We developed a technique for the Norwood operation utilizing continuous perfusion of the head, heart, and lower body at mild hypothermia named Sustained Total All-Region (STAR) perfusion. We hypothesized that STAR perfusion would be associated with shorter operative times, decreased coagulopathy, and expedited post-operative recovery compared to standard perfusion techniques. Between 2012 and 2020, 80 infants underwent primary Norwood reconstruction at our institution. Outcomes for patients who received successful STAR perfusion (STAR, n = 37) were compared to those who received standard Norwood reconstruction utilizing regional cerebral perfusion only (SNR, n = 33), as well as to Norwood patients reported in the PC4 national database during the same timeframe (n = 1238). STAR perfusion was performed with cannulation of the innominate artery, descending aorta, and aortic root at 32-34°C. STAR patients had shorter median CPB time compared to SNR (171 vs 245 minutes, P < 0.0001), shorter operative time (331 vs 502 minutes, P < 0.0001), and decreased intraoperative pRBC transfusion (100 vs 270 mL, P < 0.0001). STAR patients had decreased vasoactive-inotropic score on ICU admission (6 vs 10.8, P = 0.0007) and decreased time to chest closure (2 vs 4.5 days, P = 0.0004). STAR patients had lower peak lactate (8.1 vs 9.9 mmol/L, P = 0.03) and more rapid lactate normalization (18.3 vs 27.0 hours, P = 0.003). In-hospital mortality in STAR patients was 2.7% vs 15.1% with SNR (P = 0.06) and 10.3% in the PC4 aggregate (P = 0.14). STAR perfusion is a novel approach to Norwood reconstruction associated with excellent survival, decreased transfusions, shorter operative time, and improved convalescence in the early post-operative period.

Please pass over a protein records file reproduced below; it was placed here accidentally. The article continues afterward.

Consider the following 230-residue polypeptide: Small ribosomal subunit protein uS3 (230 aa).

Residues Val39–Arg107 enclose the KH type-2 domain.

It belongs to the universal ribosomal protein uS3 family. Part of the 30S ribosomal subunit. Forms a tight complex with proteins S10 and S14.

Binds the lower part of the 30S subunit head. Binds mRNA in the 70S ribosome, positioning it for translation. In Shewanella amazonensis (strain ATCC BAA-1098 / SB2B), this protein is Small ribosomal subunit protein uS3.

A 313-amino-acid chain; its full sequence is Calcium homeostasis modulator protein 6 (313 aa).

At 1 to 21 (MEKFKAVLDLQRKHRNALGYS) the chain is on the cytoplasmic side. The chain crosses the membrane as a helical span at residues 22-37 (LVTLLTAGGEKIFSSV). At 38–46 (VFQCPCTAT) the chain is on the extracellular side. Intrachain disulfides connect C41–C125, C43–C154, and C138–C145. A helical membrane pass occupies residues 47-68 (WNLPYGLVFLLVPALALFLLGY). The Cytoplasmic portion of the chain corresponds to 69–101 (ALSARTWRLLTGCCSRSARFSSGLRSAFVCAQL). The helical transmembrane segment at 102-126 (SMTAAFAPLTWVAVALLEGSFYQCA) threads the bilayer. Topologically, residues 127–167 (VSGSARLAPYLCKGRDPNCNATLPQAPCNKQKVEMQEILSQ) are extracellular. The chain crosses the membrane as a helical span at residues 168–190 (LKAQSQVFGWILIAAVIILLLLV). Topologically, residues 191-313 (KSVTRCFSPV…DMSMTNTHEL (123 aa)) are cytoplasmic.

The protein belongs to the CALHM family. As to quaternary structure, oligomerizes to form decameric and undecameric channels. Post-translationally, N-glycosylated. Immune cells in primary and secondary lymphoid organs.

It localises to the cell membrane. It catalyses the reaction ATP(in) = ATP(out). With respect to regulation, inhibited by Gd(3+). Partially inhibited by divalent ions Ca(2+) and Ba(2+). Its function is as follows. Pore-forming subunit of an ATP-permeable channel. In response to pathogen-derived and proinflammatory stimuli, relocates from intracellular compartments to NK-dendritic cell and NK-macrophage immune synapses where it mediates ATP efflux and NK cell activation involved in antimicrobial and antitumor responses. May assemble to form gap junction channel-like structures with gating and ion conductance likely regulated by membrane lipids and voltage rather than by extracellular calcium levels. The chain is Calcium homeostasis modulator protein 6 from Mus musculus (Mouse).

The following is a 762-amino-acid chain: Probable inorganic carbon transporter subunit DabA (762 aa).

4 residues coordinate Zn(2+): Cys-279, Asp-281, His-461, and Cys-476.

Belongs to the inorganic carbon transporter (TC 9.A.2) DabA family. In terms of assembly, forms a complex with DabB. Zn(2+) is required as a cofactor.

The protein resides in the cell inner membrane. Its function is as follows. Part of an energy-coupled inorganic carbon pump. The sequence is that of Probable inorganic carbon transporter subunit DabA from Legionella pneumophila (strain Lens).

Keywords: All-region perfusion; Congenital heart; Ischemia; Neonate; Norwood; Norwood operation; STAR perfusion.
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